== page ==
Server digital signature 506 in body 606 can comprise a secure hash signature of a subset of body 606, where the subset of body 606 can comprise server encrypted data 504, and/or server identity 206 as illustrated in FIG. 6. In other words, processing the secure hash signature can omit (i) server digital signature 506 itself and (ii) channel coding 406 as input into the cryptographic algorithms 141 used to process or verify server digital signature 506. In this manner, module 101 can utilize server digital signature 506 to authenticate that response 209 was sent by server 105. Channel coding 406 in body 606 is also depicted and described in connection with FIG. 5 a above, and channel coding 406 can be utilized by module 101 to correct any potential bit errors propagated in body 606 as response 209 traverses the Internet 107 and wireless network 102. As noted above in FIG. 5 a, any uncorrected bit errors in body 606 may break the ability of module 101 to decrypt server encrypted data 504 or server digital signature 506.

Body 606 may include server encrypted data 504. Server encrypted data 504 is depicted and described in connection with FIG. 5 a above. Server encrypted data 504 may include an acknowledgement 501, wherein acknowledgement 501 can notify module 101 that message 208 has been received by server 105. As illustrated in FIG. 6, server encrypted data 504 may optionally also include a module instruction 502 for module 101. The module instruction 502 could be a string that contains instructions or configuration parameters for module 101, such as an order to change state, parameters regarding the monitoring of monitored unit 119, server names or addresses, radio frequency parameters, timer values, settings for actuator 101 y, etc. A module instruction 502 is depicted and described in connection with FIG. 5 a above. The exemplary module instruction 502 illustrated in FIG. 6 comprises an instruction for module to set a temperature to 32 degrees. This exemplary instruction could be for an actuator 101 y which could comprise a thermostat for monitored unit 119. Other possibilities for a module instruction 502 within a response 209 are possible as well without departing from the scope of the present invention. Although not depicted in FIG. 6 or FIG. 2, if response 209 includes a module instruction 502, according to an exemplary embodiment, module 101 can preferably send a second message 208 to server 105, where the second message 208 includes a confirmation that module instruction 502 was successfully executed by module 101. This confirmation could be included in a server instruction 414 for server 105 within a second message 208.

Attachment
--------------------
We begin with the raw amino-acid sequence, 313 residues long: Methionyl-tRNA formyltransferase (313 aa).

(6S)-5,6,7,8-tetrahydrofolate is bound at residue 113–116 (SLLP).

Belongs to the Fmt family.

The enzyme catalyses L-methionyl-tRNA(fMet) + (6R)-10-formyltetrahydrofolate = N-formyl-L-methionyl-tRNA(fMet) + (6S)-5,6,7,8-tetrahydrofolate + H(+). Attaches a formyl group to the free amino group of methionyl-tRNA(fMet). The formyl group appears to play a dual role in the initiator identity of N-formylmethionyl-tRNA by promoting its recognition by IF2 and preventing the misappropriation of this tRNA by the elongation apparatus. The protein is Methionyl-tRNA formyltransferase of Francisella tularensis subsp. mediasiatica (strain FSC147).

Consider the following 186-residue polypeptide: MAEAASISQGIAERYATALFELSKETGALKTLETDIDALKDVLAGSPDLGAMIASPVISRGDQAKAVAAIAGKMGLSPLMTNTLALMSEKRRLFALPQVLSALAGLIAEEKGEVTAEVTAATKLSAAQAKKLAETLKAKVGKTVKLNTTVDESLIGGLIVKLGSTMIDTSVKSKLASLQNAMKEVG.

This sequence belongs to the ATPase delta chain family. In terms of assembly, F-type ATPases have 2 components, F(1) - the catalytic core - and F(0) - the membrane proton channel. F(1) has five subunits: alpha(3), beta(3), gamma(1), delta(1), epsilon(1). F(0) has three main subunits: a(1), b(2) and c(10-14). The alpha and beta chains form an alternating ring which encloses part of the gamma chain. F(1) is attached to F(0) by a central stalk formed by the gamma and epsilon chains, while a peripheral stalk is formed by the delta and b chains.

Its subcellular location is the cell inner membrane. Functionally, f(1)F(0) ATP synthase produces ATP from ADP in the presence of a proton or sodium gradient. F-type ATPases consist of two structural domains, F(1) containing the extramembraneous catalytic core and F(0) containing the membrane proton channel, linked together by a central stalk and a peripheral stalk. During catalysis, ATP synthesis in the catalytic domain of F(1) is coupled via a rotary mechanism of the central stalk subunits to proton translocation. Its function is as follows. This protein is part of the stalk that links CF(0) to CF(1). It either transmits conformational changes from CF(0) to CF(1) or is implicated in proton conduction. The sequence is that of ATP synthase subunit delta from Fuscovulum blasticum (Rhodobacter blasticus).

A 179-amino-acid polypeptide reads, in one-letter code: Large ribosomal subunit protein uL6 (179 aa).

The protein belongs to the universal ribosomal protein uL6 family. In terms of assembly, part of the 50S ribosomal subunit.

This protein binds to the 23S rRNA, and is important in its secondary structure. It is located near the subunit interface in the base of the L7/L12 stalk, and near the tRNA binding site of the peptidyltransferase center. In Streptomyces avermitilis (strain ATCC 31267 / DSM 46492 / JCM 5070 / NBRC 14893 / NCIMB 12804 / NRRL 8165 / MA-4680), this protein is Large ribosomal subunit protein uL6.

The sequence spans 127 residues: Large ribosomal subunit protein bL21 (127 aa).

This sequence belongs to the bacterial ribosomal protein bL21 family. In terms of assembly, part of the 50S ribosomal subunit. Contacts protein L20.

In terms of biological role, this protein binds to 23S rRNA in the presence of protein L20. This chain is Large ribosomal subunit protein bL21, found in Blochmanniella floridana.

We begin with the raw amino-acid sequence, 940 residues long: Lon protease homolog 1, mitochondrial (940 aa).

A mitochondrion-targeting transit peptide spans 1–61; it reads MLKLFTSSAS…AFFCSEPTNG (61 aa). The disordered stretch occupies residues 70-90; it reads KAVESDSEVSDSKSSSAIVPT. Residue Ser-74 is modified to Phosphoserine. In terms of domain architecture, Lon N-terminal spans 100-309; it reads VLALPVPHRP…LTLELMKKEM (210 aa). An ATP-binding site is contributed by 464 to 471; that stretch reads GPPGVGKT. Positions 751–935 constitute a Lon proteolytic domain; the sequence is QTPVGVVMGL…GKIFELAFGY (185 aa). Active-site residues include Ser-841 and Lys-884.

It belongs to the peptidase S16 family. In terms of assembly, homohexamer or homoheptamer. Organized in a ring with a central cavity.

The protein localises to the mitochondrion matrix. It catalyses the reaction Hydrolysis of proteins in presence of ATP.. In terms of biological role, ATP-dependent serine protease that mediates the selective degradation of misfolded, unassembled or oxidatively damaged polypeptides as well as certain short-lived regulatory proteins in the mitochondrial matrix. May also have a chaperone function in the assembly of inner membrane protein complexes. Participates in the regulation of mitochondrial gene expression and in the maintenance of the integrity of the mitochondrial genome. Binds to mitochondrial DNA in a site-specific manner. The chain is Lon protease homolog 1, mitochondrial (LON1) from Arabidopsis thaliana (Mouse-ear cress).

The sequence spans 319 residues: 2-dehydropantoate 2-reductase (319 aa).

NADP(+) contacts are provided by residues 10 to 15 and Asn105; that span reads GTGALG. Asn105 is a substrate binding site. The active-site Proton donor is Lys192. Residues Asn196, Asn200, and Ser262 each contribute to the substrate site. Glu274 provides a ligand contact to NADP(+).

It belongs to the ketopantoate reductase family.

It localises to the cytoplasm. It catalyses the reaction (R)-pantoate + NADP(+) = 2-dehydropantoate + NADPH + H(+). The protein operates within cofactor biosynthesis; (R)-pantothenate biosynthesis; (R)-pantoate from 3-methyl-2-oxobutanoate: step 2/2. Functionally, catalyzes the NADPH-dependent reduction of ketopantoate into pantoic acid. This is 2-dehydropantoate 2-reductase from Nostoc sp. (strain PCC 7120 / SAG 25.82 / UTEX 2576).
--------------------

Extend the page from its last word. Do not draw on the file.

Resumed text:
Also, although a server encrypted data 504 may preferably be included within a body 606, body 606 may optionally omit server encrypted data 504 and include data from server 105 that is not encrypted, such as plaintext. As one example in this case, acknowledgement 501 could be included in body 606 as plaintext. In addition, although a server digital signature 506 is included in body 606 and external to server encrypted data 504, the server digital signature 506 may (i) optionally be omitted as well, or (ii) included within server encrypted data 504. Also, although not illustrated in FIG. 6, server encrypted data 504 could include a symmetric key 127 for module 101 to utilize with symmetric ciphering 141 b in cryptographic algorithms 141 for processing a module encrypted data 403 in subsequent messages 208 and/or responses 209. If server encrypted data 504 includes a symmetric key 127, then server 105 preferably can utilize an asymmetric ciphering 141 a with cryptographic algorithms 141 to process the server encrypted data 504 containing the symmetric key 127. An example for the previous sentence could be if message 208 was received without a symmetric key 127 and server 105 can issue the symmetric key 127. As contemplated herein, more than one symmetric key 127 may be used concurrently in a system 100, such as a first symmetric key 127 utilized in symmetric ciphering 141 b for a message 208, and a second symmetric key 127 utilized in symmetric ciphering 141 b for a response 209. Other possibilities exist as well without departing from the scope of the present invention.